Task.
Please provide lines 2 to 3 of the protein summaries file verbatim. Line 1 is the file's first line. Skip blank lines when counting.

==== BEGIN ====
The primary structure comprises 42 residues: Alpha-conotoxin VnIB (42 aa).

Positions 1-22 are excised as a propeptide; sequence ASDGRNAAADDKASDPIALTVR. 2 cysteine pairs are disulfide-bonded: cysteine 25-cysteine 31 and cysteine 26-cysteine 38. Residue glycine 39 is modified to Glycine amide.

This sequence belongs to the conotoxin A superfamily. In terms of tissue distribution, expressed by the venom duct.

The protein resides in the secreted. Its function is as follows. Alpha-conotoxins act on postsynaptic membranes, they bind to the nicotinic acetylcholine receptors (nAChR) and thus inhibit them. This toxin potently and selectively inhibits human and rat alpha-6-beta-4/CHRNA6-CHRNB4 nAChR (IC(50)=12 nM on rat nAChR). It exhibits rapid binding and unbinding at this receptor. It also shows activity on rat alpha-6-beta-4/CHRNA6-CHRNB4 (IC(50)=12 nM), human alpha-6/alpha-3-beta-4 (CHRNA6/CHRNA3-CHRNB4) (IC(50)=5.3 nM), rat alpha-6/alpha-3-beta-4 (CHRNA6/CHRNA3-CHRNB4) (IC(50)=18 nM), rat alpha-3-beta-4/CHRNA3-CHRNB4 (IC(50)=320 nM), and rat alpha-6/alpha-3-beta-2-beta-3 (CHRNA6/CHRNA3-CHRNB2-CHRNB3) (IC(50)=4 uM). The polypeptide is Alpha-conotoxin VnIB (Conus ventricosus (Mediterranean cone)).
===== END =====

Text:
Positions 1-22 are excised as a propeptide; sequence ASDGRNAAADDKASDPIALTVR. 2 cysteine pairs are disulfide-bonded: cysteine 25-cysteine 31 and cysteine 26-cysteine 38. Residue glycine 39 is modified to Glycine amide.

This sequence belongs to the conotoxin A superfamily. In terms of tissue distribution, expressed by the venom duct.